Deivi Grullon has never hit better than .273 for any professional team he's played for. To be honest though, the 18-year old's calling card isn't what he does with the bat.
He is without question the best Phillies catching prospect. With all due respect to an advanced hitter like Andrew Knapp, or maybe the best defensive catcher in the system Logan Moore, Deivi Grullon is the prospect who is going to turn people's heads.
He's a top 10 prospect who is starting to show some growth as a hitter for the Williamsport Crosscutters. Grullon has recorded five hits in his last six games and has watched his average fall Yes, fall to .295 entering Sunday's season finale against Auburn.
Grullon has begun to use the entire field making him a tough player to defend. Sure, he still gets stuck some time bailing and wailing, but Cutters hitting coach Eddie Dennis said that's part of the process when you're dealing with the second-youngest player in the New York-Penn League.
"He's young, and you know you're going to have to have patience with him," Dennis said following batting practice Sunday. "Even good hitters are going to go through a couple game slump, and I think that's what happened with him the last couple games. We've been working him early in the cage and hopefully he can get back to the player we know he is."
Grullon hit a season high batting average of .342 after a 4 for 4 day against State College on June 26. That slump Dennis talked about began following that four-hit day. He's 5 for 23 (.217) in the six games since with just one extra-base hit.
But there's a conscious effort, it seems, from Grullon to start working the baseball to the opposite field. The four-hit game from Grullon was a perfect example of what Dennis has been working on with Grullon. All his hits that night either went to the right side of the field or back through the middle.
"Anytime you're able to use the whole field it works to your advantage," Dennis said. "That's one of our philosophies and he's a good hitter going to the opposite field. He's been right around .300 all year since we've been doing that."
The use of the entire field has made Grullon one of the most dangerous hitters on the team with runners in scoring position, a scenario the Crosscutters have struggled with over the last week. He's hitting .467 with runners in scoring position this year, better than everyone on the team except Chase Harris who has just two at-bats in that scenario. His .407 batting average with runners on base is best on the team, and his .295 batting average is bettered by only Matt Shortall (.350), Emmanuel Marrero (.321), Cord Sandberg (.316) and Jiandido Tromp (.263).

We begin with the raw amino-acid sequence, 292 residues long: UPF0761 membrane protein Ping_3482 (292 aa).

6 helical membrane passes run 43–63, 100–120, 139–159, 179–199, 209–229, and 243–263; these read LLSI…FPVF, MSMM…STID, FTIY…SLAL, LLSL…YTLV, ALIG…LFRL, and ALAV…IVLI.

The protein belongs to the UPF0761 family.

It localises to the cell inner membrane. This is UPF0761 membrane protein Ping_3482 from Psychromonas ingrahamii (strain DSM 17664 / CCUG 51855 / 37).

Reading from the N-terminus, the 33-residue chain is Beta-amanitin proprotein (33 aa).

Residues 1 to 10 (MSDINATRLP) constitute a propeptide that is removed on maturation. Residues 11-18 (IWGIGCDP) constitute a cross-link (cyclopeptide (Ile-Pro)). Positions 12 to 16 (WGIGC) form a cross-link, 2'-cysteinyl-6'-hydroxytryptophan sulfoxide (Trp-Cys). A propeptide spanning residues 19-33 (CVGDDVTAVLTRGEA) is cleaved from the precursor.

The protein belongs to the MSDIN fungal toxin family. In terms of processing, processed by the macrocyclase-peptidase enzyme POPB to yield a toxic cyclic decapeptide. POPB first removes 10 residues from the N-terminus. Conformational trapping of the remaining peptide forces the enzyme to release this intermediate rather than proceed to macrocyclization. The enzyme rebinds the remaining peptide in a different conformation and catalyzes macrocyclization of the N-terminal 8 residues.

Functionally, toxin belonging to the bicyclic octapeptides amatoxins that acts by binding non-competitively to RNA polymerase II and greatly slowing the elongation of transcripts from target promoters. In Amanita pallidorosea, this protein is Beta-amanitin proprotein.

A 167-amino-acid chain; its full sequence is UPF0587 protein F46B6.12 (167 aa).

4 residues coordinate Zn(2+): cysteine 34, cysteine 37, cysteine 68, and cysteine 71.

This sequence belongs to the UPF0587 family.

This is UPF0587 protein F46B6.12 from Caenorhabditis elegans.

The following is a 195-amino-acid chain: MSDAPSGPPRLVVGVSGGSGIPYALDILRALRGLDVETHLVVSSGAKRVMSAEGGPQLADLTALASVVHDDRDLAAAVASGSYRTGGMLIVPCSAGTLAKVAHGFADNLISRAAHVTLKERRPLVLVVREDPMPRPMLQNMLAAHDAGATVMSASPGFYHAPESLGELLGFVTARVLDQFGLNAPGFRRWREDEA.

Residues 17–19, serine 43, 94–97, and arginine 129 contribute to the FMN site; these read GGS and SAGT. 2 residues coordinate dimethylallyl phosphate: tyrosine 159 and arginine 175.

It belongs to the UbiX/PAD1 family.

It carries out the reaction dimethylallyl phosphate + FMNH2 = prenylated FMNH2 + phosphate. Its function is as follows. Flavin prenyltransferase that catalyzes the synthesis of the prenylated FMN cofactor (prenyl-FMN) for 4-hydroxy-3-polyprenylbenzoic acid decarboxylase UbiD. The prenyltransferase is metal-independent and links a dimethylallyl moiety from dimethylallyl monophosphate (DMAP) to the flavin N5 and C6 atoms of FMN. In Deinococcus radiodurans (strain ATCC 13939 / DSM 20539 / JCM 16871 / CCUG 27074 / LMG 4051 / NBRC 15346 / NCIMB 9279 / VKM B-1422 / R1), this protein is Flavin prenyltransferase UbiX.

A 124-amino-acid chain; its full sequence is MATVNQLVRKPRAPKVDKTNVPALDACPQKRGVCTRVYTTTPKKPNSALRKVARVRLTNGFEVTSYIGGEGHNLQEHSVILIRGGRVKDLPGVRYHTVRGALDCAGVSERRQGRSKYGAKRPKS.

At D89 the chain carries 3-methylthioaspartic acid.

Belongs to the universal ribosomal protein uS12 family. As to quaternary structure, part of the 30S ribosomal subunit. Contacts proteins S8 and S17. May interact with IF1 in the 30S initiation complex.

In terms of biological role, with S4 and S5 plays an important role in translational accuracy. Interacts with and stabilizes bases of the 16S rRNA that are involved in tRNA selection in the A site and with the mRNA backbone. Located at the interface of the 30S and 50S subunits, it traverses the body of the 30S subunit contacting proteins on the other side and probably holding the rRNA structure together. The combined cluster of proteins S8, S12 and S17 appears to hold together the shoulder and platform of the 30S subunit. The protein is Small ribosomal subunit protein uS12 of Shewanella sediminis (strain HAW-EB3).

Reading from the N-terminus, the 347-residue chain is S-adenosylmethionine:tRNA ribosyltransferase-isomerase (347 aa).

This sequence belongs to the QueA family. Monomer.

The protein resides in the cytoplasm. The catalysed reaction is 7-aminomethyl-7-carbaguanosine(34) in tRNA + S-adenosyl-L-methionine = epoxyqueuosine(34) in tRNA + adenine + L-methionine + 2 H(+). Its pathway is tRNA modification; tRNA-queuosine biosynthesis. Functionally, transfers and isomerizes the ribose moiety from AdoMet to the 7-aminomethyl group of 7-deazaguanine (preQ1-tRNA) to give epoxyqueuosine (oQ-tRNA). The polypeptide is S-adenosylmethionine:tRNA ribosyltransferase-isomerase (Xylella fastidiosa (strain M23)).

About the only knock against Grullon's improved hitting - he was a .256 career hitter in the minors prior to joining Williamsport - is his noticeable lack of power. His impressive on-base percentage of .348 is nearly as high as his .377 slugging percentage. Of his 18 hits with Williamsport, five are doubles, and they're his only extra-base hits. He had one home run in the Gulf Coast League a year ago as a 17-year old, but that is his only professional home run since signing as a 16-year old out of the Dominican Republic in 2012.
But Dennis said his new approach to hitting is the first step in seeing his power materialize. Once he becomes confident using the entire field, he'll begin to deliver hits with more authority.
"The kid is only 18 years old and as he gets older and gets more mature, he's going to be able to drive the ball and develop more power," Dennis said. "This is going to make him a good hitter, a good .300 hitter. And a good defensive catcher who can hit .300 is a big plus. The big thing for him is to stay consistent and stay positive. He's very coachable and I think he has a great future ahead of him."
It would have been understandable if Alejandro Arteaga sulked just a bit coming to Williamsport. He was hit around pretty good in his time with Lakewood earlier this spring. But Crosscutters manager Shawn Williams said he's not surprised Arteaga has shown some mental toughness in his time in Williamsport.
"He's a tough kid," Williams said Saturday night. "He's one that doesn't need success to be confident. He goes out there and he's going to give it his all every night and it's all you can ask for."
That comment came after Arteaga's best start of the season Saturday night when he allowed just one run and five hits in seven innings of brilliant work in a 2-1 loss to Auburn. It was the second consecutive seven-inning outing for Arteaga and his third consecutive outing of at least six innings.
Arteaga has a penchant for finishing off his outings with a flair. Saturday Williams saw something which really made him happy which was a strong start from the 20-year old Venezuelan right-hander. He retired the side in order in the first two innings, and a one-out single in the third inning caused no damage. He faced more than four batters in an inning just one in his seven innings.
He threw 66 of his 94 pitches (70 percent) for strikes, and he struck out four and walked none.
"The biggest thing was he was keeping the ball down," Williams said. "Even the run they got, he left a couple pitches up, but he was right back to working down. He's been successful at keeping it down, and his slider was a lot better. And his last three innings were really impressive using all three of his pitches."